They also use the telephone system and the mail and banks and a wide variety of government services. But government money is good and Bitcoin is bad?

The argument fails.

It could destabilize the current system.

A tiny, new currency is a threat to the long-established king of the hill? Comparing Bitcoin to dollars, Euros and Yen is like comparing an ant to a dinosaur. This is a threat?

Please understand also that no one is forcing anyone to use Bitcoin. If you don’t think it’s a great idea, you don’t have to use it. If its price movements (relative to dollars) bother you, you don’t have to use it. How is that destabilizing to the current system? It is entirely separate.

And what of the current system? It was falling apart on its own before the Bitcoin program was ever written. And I could go on at length on the insane levels of government debt, hundreds of trillions in derivatives, rehypothecation, and innocent people being forced to bail-out failed banks.

The current system has massive problems, but none of them can be blamed on Bitcoin.

This argument fails also.

Bitcoin provides no customer protection.

Well, no, it doesn’t. Bitcoin is a currency, not a legal system.

What is implied by this argument is that the government banking system does protect customers. That is an outright lie. People are ripped-off via the banking system every day. And more than that, consider what happened just a month ago in Cyprus: Thousands of innocent people were ripped-off BY the banking system — purposely — all at once and without recourse. This argument is, really, an insult to one’s intelligence.

And I should add something else: If Bitcoin is used properly, the crime of identity theft (a big problem with government money) vanishes – there is no identity available to be stolen.

So, again, the argument fails. Only those people who believe anything a government says will buy it.

In the End

In the end, it is said, we judge ourselves. Bitcoin has now put governments and banks in the position of judging themselves. They will write their own verdicts.

It should be interesting to watch.


As we first noted here (regulation) and here (supervision), the US government has been gradually encroaching on the independence and freedom of the virtual currency. This week, as The Washington Post reports, the government escalated. The feds took action against Mt. Gox, the world’s leading Bitcoin exchange. Many people use Dwolla, a PayPal-like payment network, to send dollars to their Mt. Gox accounts. They then use those dollars to buy Bitcoins. On Tuesday, Dwolla announced that it had frozen Mt. Gox’s account at the request of federal investigators.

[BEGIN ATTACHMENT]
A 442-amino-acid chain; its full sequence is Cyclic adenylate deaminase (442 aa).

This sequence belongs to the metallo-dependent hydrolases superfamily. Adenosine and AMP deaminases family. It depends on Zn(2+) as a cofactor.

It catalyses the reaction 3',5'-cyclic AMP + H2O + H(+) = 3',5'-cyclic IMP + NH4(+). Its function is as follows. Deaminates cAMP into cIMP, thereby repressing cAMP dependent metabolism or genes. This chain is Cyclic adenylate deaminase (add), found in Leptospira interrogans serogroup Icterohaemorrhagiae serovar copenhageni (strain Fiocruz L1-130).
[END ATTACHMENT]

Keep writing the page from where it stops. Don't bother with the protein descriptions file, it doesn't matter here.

Considering the great antipathy the central planners have toward such legacy money as gold and silver, is it any surprise that they would move aggressively and rapidly to halt the emergence of yet another alternative to fiat, especially one which the ECB made it very clear will not be tolerated in an insolvent world. Because all is fair in preserving the FIATH…


Rethinking Money With Bitcoin Quadrupling Since Cyprus

ince the beginning of the Cyprus debacle (followed by Russia’s call for repatriation of all offshore capital and then Japan’s willful debasement of their currency), which appears to have awoken many to the fact that banks and politicians can’t be trusted , the ‘price’ of the virtual currency Bitcoin has quadrupled – touching an incredible $162 this morning. While most people believe the only way to ‘spend’ this currency is on drugs or blogging sites, Liberty Blitzkrieg’s Mike Krieger points out there are in fact hundreds of places (growing daily) where this as-yet unregulated store of wealth can be spent. However, what is really driving this surge in demand for a different kind of ‘money’ is the wholesale loss of faith in the status quo – nowhere is this clearer than in the words and actions of the people of Cyprus and this devastating clip capturing the thoughts and feelings of ordinary Cypriots after their bank accounts were frozen. “Nothing has started yet… everything is going to fall down like dominoes because people don’t trust the banks.”


and perhaps this last bump is due to Portugal’s latest attempt at herding cats…


And the following insightful brief documentary is how real people – not the mouthpieces projected on TV – feel in the streets of Cyprus about the confiscation of their savings…